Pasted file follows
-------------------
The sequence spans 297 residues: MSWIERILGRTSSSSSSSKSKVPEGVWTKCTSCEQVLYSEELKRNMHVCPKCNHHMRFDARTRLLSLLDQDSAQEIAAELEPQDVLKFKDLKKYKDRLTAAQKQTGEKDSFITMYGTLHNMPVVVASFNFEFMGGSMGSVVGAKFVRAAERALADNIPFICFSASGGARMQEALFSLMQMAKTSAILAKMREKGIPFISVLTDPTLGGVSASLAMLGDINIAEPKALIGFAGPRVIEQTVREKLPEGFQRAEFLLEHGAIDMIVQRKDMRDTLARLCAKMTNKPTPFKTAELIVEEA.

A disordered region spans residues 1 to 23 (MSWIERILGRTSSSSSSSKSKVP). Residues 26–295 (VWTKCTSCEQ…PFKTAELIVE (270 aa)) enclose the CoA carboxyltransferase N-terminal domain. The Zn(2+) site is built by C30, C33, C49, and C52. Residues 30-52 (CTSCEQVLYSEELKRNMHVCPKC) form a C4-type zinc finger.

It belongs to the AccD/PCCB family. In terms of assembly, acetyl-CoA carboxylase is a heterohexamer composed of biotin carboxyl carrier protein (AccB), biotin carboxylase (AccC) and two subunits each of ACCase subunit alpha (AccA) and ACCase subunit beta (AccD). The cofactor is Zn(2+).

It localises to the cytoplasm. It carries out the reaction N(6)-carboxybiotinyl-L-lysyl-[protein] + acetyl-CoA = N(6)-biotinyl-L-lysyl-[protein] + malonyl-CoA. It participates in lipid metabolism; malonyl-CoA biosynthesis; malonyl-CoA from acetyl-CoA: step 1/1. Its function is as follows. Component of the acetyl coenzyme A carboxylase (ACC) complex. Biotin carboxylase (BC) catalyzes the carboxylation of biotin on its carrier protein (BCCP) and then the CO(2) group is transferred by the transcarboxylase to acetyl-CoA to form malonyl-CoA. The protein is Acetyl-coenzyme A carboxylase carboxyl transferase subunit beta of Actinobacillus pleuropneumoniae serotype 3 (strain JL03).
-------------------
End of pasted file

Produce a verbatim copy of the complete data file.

The sequence spans 297 residues: MSWIERILGRTSSSSSSSKSKVPEGVWTKCTSCEQVLYSEELKRNMHVCPKCNHHMRFDARTRLLSLLDQDSAQEIAAELEPQDVLKFKDLKKYKDRLTAAQKQTGEKDSFITMYGTLHNMPVVVASFNFEFMGGSMGSVVGAKFVRAAERALADNIPFICFSASGGARMQEALFSLMQMAKTSAILAKMREKGIPFISVLTDPTLGGVSASLAMLGDINIAEPKALIGFAGPRVIEQTVREKLPEGFQRAEFLLEHGAIDMIVQRKDMRDTLARLCAKMTNKPTPFKTAELIVEEA.

A disordered region spans residues 1 to 23 (MSWIERILGRTSSSSSSSKSKVP). Residues 26–295 (VWTKCTSCEQ…PFKTAELIVE (270 aa)) enclose the CoA carboxyltransferase N-terminal domain. The Zn(2+) site is built by C30, C33, C49, and C52. Residues 30-52 (CTSCEQVLYSEELKRNMHVCPKC) form a C4-type zinc finger.

It belongs to the AccD/PCCB family. In terms of assembly, acetyl-CoA carboxylase is a heterohexamer composed of biotin carboxyl carrier protein (AccB), biotin carboxylase (AccC) and two subunits each of ACCase subunit alpha (AccA) and ACCase subunit beta (AccD). The cofactor is Zn(2+).

It localises to the cytoplasm. It carries out the reaction N(6)-carboxybiotinyl-L-lysyl-[protein] + acetyl-CoA = N(6)-biotinyl-L-lysyl-[protein] + malonyl-CoA. It participates in lipid metabolism; malonyl-CoA biosynthesis; malonyl-CoA from acetyl-CoA: step 1/1. Its function is as follows. Component of the acetyl coenzyme A carboxylase (ACC) complex. Biotin carboxylase (BC) catalyzes the carboxylation of biotin on its carrier protein (BCCP) and then the CO(2) group is transferred by the transcarboxylase to acetyl-CoA to form malonyl-CoA. The protein is Acetyl-coenzyme A carboxylase carboxyl transferase subunit beta of Actinobacillus pleuropneumoniae serotype 3 (strain JL03).